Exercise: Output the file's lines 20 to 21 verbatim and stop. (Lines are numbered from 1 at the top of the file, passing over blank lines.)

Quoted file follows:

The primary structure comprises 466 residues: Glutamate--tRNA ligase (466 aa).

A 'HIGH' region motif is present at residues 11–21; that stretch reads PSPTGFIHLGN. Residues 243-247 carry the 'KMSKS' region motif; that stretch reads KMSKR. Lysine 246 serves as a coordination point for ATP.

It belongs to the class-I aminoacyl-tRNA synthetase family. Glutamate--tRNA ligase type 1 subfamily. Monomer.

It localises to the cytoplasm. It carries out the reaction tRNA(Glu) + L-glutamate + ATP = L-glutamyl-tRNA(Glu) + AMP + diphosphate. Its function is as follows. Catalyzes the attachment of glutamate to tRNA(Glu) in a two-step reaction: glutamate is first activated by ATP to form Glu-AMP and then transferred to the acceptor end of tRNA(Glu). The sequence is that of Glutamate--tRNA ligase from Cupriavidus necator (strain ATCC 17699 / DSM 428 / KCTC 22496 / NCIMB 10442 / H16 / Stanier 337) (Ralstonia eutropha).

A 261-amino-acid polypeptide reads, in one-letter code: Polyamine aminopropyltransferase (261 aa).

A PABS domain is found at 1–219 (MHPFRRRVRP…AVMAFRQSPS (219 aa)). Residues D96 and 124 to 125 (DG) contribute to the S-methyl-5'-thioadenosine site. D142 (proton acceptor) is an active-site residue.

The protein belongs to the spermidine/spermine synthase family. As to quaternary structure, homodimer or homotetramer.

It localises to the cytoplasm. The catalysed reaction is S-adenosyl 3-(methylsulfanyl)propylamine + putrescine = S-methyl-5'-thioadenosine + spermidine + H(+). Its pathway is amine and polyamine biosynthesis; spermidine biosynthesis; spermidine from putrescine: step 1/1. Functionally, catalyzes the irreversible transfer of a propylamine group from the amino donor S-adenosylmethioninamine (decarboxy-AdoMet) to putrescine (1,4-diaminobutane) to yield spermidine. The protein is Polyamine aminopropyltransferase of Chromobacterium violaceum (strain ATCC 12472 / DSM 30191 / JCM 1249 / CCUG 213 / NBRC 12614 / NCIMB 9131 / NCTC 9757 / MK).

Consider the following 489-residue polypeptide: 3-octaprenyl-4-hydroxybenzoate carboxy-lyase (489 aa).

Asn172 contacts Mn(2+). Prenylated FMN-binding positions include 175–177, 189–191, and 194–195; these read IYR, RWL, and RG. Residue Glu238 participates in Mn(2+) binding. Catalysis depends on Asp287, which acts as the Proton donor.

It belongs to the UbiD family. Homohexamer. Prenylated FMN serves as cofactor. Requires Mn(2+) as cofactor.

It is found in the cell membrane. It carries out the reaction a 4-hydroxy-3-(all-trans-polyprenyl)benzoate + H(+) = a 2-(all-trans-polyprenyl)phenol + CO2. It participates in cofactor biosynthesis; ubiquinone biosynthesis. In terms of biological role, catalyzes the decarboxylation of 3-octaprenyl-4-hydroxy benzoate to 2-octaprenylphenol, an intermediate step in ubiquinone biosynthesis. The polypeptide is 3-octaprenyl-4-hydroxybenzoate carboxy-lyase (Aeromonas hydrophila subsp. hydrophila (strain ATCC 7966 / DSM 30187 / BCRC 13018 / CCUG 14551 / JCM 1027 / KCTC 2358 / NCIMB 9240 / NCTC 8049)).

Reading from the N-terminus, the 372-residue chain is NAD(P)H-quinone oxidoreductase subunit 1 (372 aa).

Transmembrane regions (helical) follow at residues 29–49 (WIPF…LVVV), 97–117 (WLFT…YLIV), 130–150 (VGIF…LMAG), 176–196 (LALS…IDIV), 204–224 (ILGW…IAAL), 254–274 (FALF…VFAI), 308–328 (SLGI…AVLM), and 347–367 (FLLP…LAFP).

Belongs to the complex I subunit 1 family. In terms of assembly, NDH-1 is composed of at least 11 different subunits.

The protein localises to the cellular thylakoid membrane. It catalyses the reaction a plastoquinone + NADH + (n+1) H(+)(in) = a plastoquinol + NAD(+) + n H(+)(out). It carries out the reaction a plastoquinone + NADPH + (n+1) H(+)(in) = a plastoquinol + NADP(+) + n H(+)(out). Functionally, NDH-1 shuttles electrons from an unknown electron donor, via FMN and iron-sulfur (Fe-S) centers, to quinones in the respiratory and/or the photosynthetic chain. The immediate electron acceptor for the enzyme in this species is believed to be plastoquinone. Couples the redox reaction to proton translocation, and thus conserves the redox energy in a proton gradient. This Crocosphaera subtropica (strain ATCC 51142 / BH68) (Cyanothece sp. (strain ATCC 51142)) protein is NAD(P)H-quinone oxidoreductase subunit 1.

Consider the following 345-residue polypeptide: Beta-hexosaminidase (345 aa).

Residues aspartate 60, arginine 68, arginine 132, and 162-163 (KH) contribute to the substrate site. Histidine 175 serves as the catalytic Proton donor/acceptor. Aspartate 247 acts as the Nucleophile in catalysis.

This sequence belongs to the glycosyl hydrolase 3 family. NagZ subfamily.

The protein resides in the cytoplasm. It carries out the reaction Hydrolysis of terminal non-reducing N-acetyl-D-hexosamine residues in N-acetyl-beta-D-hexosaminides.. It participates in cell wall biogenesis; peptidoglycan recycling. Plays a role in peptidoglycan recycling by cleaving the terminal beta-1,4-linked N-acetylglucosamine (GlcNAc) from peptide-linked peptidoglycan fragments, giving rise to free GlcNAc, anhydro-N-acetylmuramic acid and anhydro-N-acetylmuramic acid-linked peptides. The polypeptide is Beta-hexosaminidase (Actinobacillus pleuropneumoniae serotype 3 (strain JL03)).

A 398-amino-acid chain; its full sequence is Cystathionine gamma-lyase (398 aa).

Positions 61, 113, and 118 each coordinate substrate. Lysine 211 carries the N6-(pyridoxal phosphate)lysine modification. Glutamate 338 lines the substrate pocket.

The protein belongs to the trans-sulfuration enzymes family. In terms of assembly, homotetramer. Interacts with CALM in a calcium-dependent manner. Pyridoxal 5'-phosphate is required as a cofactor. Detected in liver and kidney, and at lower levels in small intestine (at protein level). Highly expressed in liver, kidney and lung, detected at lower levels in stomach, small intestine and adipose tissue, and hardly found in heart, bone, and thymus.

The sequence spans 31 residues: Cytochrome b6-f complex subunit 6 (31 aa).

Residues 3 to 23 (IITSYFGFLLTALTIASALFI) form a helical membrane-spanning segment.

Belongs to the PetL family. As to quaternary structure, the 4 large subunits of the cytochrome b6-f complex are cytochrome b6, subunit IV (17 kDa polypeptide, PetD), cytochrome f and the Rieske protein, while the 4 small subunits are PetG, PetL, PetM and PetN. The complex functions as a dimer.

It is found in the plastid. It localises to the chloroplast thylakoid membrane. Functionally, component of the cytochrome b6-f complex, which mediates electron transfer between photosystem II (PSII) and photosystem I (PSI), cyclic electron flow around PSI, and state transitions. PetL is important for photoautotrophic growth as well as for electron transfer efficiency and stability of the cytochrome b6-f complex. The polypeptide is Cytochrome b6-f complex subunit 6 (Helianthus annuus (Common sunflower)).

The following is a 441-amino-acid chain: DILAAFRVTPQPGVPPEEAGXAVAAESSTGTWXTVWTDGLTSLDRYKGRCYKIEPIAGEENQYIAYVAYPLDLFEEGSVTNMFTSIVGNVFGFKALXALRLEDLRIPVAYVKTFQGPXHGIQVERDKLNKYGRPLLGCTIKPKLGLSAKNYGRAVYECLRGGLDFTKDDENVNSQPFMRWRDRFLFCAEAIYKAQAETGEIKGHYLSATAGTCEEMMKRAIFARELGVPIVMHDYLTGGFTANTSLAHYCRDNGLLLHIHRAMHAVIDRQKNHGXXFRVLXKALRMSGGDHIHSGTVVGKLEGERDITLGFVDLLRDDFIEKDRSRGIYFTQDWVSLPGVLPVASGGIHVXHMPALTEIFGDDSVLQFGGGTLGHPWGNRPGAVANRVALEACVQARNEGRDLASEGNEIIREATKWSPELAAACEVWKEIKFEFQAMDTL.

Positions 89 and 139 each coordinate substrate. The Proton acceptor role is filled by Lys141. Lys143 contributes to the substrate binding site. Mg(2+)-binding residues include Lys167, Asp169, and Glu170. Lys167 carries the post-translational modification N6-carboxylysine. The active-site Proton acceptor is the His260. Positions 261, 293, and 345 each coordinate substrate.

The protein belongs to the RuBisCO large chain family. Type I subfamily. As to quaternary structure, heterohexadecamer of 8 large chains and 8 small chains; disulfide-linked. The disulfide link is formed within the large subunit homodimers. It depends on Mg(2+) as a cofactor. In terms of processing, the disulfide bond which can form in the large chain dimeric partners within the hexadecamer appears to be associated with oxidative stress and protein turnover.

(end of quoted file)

The protein resides in the cytoplasm. It carries out the reaction Hydrolysis of terminal non-reducing N-acetyl-D-hexosamine residues in N-acetyl-beta-D-hexosaminides.. It participates in cell wall biogenesis; peptidoglycan recycling. Plays a role in peptidoglycan recycling by cleaving the terminal beta-1,4-linked N-acetylglucosamine (GlcNAc) from peptide-linked peptidoglycan fragments, giving rise to free GlcNAc, anhydro-N-acetylmuramic acid and anhydro-N-acetylmuramic acid-linked peptides. The polypeptide is Beta-hexosaminidase (Actinobacillus pleuropneumoniae serotype 3 (strain JL03)).

A 398-amino-acid chain; its full sequence is Cystathionine gamma-lyase (398 aa).